Edith Wharton is known as a novelist but she was also a wonderful hostess, whose guests (including Henry James) remember her as “kindness and hospitality incarnate.” Kate Bolick has turned Wharton’s life-long attempt to master “the complex art of civilized living” into an entertaining guide, “The Guesthouse of Mirth,” just in time for those last few summer parties. Pair with Roxana Robinson‘s reflections on Wharton’s life and works, including the original The House of Mirth.
Geoff Dyer, lately everybody’s favorite literary critic, reviews The Stranger’s Child, and tells us why Alan Hollinghurst, “the gay novelist, might also be the best straight novelist that Britain has to offer.” Hear, hear!
“[L]et’s not pull punches — misogyny has disfigured how Dickinson’s story is told. We’re missing out on a fierce mind when we reduce her to a spinster perseverating alone in her room writing poems to the ether.” A new Emily Dickinson exhibition proves the poet wasn’t nearly as much of a recluse as we’ve been led to think, writes Daniel Larkin for Hyperallergic. Pair with this piece on Paul Legault’s English-to-English translations of her poetry, which “transports Dickinson into mostly fortune-cookie length snippets of contemporary English, a dialect spoken widely in urban pockets like Brooklyn, where increasing numbers of the highly educated and literary classes live, procreate, keep each other amused, and make their own cheese.”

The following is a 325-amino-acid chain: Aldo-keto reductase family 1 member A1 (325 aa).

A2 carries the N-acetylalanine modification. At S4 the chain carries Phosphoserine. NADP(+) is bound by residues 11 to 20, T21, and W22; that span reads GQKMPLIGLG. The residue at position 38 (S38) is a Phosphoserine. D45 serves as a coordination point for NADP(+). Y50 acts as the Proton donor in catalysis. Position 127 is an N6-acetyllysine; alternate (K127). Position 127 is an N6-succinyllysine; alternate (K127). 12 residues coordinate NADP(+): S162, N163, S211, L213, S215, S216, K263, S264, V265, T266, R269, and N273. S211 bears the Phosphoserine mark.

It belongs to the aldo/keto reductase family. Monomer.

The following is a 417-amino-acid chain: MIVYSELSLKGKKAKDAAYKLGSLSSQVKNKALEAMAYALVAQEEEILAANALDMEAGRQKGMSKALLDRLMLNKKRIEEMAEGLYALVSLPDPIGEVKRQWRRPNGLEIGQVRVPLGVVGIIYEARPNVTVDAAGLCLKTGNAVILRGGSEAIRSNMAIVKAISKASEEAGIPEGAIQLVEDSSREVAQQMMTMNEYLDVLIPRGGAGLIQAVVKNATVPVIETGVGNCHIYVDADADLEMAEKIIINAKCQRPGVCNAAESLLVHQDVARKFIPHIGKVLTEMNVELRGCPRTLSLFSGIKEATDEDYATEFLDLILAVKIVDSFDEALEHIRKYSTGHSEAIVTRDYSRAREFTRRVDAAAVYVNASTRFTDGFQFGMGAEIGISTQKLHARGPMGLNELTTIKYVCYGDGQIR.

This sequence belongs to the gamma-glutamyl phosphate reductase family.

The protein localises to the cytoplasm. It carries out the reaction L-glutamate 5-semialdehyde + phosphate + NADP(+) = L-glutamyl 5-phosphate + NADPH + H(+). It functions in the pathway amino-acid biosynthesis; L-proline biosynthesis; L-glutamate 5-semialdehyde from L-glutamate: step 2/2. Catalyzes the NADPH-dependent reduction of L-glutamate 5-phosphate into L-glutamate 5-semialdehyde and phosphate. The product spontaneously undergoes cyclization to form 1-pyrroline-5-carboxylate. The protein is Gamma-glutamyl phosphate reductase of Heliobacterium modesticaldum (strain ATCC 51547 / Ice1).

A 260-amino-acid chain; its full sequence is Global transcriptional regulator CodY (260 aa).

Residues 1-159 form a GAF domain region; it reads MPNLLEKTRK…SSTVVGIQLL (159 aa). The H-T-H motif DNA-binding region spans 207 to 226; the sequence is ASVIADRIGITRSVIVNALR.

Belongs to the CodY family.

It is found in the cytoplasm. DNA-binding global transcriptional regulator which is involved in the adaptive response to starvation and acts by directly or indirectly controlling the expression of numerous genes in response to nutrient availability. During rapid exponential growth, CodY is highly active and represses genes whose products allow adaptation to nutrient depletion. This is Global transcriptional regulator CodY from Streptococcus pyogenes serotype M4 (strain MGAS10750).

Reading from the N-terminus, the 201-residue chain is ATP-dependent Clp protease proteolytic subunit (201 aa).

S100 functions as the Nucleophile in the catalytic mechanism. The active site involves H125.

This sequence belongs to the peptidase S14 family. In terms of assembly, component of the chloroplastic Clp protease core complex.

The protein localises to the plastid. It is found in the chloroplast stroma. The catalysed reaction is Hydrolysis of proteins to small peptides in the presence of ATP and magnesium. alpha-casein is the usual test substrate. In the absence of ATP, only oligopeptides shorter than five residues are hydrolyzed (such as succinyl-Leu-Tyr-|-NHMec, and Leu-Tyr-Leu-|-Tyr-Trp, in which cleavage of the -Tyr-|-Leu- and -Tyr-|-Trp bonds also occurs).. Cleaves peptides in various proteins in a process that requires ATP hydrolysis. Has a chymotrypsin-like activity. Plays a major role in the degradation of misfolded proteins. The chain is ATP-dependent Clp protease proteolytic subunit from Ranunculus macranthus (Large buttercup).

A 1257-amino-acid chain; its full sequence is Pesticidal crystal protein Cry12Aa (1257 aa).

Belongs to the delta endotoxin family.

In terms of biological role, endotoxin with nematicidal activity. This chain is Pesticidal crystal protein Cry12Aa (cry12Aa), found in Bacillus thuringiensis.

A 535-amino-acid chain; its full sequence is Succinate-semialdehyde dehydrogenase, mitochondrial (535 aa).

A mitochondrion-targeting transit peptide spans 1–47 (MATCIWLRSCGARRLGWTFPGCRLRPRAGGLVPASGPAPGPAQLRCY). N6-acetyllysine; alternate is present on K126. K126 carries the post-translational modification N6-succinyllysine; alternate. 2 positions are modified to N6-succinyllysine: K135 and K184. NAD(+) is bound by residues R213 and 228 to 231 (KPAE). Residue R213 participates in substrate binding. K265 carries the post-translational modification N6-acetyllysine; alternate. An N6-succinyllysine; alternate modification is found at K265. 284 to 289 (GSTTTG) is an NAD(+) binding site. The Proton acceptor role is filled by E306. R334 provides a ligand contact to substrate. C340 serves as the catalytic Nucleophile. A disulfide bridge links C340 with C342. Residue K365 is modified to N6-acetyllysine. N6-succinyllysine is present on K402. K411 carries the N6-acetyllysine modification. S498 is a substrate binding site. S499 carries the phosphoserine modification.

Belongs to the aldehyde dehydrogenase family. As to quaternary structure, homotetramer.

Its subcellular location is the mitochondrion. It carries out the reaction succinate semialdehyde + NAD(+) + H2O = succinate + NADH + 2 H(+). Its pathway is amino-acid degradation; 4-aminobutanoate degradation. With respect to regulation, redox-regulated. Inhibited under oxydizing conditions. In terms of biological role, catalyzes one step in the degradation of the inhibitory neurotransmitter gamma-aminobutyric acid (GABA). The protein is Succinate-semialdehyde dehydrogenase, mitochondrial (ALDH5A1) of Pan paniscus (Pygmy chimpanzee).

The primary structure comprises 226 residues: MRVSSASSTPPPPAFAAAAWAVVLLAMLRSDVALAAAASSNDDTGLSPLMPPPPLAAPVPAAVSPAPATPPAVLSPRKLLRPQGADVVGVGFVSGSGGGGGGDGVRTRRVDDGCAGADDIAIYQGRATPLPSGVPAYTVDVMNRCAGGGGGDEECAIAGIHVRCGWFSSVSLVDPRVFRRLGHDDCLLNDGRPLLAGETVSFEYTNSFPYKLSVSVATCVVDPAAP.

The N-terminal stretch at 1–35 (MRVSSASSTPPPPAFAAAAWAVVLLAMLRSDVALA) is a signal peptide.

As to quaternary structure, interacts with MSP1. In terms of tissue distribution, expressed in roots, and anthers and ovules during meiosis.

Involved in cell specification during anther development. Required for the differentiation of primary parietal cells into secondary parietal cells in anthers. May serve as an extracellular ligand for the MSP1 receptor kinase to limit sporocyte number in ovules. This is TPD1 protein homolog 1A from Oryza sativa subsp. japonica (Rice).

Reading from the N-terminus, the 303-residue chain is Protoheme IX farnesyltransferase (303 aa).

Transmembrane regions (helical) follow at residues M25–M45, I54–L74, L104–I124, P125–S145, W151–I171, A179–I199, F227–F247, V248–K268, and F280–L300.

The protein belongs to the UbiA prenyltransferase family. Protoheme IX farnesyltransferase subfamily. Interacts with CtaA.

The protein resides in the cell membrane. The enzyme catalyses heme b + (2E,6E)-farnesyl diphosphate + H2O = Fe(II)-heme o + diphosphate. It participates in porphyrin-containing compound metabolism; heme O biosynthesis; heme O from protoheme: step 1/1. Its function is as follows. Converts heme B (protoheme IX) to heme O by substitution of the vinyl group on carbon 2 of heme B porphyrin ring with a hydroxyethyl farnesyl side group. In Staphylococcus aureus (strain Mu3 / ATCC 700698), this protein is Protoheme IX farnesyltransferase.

Authors photos “defeat the purpose of imaginative literature, in general, and of much poetry, in particular, because they invite us to get to know an author by something other than her creations in words,” poet Stephen Burt argues. Pair with our own Edan Lepucki’s musings on the topic.
In a short biographical piece for Open Letters Monthly, Sam Sacks writes about the book reviewing career of Katherine Mansfield and the ways in which it “helped her build the writing muscles needed” to finish her masterful short stories. While some critics might take umbrage at the way Sacks characterizes Mansfield as “turning out deadline copy like an ink-stained Fleet Street hack,” his look into her reviews culminates in the realization that “the point [of reviewing books] is not to be constructive but to construct something of lasting value in the little space and little time you’re granted. Like all writing, it should be a passion, not a pastime. The point is to dazzle.”